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By Mark Jurgena
With the completion of the Edwardsville Live Shootout completed, the competitive portion of the summer is over for the Collinsville Kahoks boys basketball team.
They compiled a 19-6 mark with a pair of tournament championships.
But that’s not necessarily what coach Darin Lee is focused on.
His team just finished a grueling stretch of 11 games in six days to finish their season.
“We played a lot of games this week,” said Lee. “When you do that you’re not worried about results so much even though the kids do nowadays. It used to be that they never reported the scores. Now the scores get reported so there’s a little more knowledge of what’s going on.
“It’s not always apples to apples when you play another team. Like today we played a team and it was our second game and it was their first game. One team may have played a lot recently and the other may be fresh. But that’s kind of the way it shook out schedule-wise.”
The Kahoks went 9-2 in that 11-game stretch including going undefeated for seven games at the 16-team Morris Shootout on June 20-21 and won the tournament championship game 50-48 over DeKalb.
CHS held on at the end after having an 11-point lead at the half.
They had defeated the Barons 71-69 in pool play.
Nick Horras had 18 points in the championship while Jamorie Wysinger led the purple and white with 27 points in the pool play opener.
“Winning the Morris Shootout, it’s been a shootout for 36 years,” began Lee. “They put the winners on the wall and it’s pretty neat. I think now we’ll have to go back for a while.
“We were in the hunt two years ago and got to the semifinals and this year we were able to hang on and win it.”
In this year’s semis CHS beat Aurora (Waubonsie Valley) 60-38 with Horras tossing in 26 points, Zach Chambers had 15, while Tyree Brister pulled down nine rebounds.
“We went over there for three games and played some Missouri schools,” Lee said. “It was a fun experience for the kids playing in Mizzou’s Arena.”
In the tournament opener on June 21, CHS beat Wilmette (Loyola Academy) 52-44 with Wysinger contributing 20 markers and in the quarterfinals, they beat Deerfield 52-44.
CHS also had big pool play wins over Oak Forest 67-52 and took a bite out of Sandwich 78-38. Evan Wilkinson had 20 points, while Darius Williams knocked down 14. Solomon Talbott had 10 points while Brister had 10 rebounds.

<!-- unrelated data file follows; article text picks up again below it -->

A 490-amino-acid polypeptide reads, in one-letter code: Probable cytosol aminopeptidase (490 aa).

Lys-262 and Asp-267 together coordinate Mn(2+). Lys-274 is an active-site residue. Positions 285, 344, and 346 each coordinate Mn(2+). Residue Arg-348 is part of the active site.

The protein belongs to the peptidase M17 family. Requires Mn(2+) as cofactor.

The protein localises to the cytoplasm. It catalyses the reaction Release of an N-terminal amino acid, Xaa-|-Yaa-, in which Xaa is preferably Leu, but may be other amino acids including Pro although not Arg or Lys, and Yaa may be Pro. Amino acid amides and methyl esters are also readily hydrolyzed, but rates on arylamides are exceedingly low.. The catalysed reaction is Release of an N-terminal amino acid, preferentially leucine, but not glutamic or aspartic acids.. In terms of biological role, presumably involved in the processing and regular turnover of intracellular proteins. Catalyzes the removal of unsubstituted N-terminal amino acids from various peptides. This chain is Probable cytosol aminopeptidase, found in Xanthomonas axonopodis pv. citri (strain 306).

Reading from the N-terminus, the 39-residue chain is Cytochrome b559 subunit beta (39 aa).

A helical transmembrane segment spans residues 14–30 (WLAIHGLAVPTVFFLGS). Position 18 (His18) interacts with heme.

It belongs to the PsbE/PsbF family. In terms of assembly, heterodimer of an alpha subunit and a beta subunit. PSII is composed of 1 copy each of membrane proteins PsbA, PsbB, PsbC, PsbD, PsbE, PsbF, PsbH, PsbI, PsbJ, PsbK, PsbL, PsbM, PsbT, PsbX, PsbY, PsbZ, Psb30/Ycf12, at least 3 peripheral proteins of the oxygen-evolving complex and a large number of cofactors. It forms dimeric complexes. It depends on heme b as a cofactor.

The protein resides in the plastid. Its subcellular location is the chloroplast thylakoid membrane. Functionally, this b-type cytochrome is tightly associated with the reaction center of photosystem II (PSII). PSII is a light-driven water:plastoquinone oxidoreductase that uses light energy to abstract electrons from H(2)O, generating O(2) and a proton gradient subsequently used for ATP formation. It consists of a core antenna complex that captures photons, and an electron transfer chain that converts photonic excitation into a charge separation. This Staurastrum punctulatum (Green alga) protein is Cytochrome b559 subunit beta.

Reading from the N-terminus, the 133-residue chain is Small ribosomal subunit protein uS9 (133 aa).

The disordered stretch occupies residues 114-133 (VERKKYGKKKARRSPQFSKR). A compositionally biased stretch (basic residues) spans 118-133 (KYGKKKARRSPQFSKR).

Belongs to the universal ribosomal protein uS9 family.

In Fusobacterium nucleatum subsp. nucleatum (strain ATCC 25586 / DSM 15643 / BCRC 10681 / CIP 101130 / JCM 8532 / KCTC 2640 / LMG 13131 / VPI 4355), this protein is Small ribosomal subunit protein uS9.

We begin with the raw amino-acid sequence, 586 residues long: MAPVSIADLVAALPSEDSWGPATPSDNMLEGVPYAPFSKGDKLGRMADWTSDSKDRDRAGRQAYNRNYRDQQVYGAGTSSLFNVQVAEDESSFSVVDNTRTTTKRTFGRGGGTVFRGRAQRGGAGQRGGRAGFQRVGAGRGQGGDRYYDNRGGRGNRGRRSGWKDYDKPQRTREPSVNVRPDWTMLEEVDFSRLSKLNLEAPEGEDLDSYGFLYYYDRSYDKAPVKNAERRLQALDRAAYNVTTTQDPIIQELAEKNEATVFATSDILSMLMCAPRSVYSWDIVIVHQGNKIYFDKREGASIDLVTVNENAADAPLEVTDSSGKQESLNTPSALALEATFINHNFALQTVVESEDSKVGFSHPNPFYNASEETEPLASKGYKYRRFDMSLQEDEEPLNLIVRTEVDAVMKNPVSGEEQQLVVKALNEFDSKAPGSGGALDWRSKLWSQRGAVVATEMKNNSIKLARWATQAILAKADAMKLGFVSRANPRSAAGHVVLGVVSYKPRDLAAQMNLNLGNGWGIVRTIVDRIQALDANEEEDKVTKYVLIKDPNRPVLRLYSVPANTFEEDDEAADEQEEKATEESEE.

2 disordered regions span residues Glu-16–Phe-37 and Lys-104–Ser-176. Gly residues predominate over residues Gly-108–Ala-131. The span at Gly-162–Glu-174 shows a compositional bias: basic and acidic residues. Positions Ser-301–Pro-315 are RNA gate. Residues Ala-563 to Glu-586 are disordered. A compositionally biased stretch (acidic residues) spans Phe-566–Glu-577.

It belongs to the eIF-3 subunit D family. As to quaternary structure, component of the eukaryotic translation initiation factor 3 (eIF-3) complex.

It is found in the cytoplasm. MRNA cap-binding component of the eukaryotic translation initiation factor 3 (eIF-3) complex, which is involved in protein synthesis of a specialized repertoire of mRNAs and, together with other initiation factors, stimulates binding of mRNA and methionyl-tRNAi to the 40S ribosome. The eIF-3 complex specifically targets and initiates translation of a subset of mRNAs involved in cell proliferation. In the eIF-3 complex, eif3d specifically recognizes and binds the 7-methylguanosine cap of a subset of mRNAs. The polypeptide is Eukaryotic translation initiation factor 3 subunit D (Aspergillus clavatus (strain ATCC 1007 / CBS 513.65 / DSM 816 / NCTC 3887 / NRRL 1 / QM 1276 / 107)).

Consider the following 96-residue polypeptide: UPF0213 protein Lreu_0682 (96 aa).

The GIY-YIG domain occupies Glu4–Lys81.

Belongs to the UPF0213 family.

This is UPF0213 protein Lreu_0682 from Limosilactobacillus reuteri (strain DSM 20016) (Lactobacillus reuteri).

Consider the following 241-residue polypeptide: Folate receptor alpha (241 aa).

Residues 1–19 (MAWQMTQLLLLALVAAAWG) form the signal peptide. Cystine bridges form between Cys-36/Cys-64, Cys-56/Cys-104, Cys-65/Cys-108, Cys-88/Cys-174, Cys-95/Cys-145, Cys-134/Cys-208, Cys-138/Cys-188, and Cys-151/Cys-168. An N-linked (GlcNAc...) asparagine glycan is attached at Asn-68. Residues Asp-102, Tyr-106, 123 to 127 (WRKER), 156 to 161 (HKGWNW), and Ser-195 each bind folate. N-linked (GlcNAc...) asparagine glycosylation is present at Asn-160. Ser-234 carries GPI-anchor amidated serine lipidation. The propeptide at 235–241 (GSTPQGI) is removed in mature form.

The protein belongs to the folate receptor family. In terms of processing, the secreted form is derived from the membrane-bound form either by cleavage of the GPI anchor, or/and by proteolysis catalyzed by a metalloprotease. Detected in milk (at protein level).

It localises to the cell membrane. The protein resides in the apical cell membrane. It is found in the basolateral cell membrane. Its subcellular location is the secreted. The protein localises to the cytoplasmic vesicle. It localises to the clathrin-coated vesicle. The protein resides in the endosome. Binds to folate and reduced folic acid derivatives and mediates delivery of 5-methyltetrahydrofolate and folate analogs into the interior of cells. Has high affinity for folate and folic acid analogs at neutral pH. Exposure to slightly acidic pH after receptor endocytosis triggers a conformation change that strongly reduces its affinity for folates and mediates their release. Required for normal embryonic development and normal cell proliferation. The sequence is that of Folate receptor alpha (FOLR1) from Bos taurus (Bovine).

This past weekend in Edwardsville they went 2-2.
CHS knocked off Hartford, Ky. (Ohio County) and Cape Girardeau, Mo. (Central) and fell to Kings Mill, Ohio (Kings) along with Mt. Zion.
Against Ohio County, Horras had 24, Chambers 18 and Wysinger 17. Carnahan scored nine and Brister had three steals.
Chambers had 23 points and Wysinger 21 against Cape Central.
Speaking of out-of-state opponents, the Kahoks traveled to Columbia, Mo. on June 11 to face three Missouri squads.
They fell to Raytown and Columbia (Rock Bridge) in close contests and beat Nixa.
Horras had 64 points at the Mizzou event.
Collinsville’s other three events were in Illinois including earning the championship at their own tournament on June 1.
That day they knocked off Edwardsville (Metro East Lutheran), Belleville East, and finally Breese (Central) 61-51 in the championship. Wysinger had 22 and Chambers 15 in the title game.
On June 3-4, they took part in a tourney sponsored by SWIC.
They started out with a big win over Montgomery City, Mo. (Montgomery County) and followed with a loss to O’Fallon. Against the Missouri school, Carnahan registered a double-double with 16 points and 12 boards.
CHS beat Cahokia 76-48 with six Kahoks in double figures including Wysinger, Horras, Chambers, Carnahan, Wilkinson and Wiliams.
The following day they beat Mt. Vernon with Horras scoring 27 before falling to Belleville Althoff.
Their other tournament was a one-day event in Marion on June 13. They swept through Marion, Carbondale, and Mayfield, Ky. (Graves County)
Lee on Summer basketball
Lee reflected on three goals he had for the squad as they came into June.
“My first goal was to find some cohesion and chemistry offensively,” he said. “Usually it’s a man-to-man offense. We don’t run our whole playbook, we run about half of it and try to find some chemistry and cohesion there which I thought we did.”
Additionally, Lee was trying to integrate players without as much experience at the varsity level.
“Another goal is for some new kids to understand the speed of varsity basketball,” said Lee. “The competitiveness. They’ve never played varsity basketball and now they are. At every level, I don’t care what sport you’re in, it’s a new speed. They have to get used to that.”
Finally, as Kahok fans are likely anticipating, his final goal is on the other end of the floor.
“Then we’ve got man-to-man defensively just trying to get better at defense individually and team-wise.”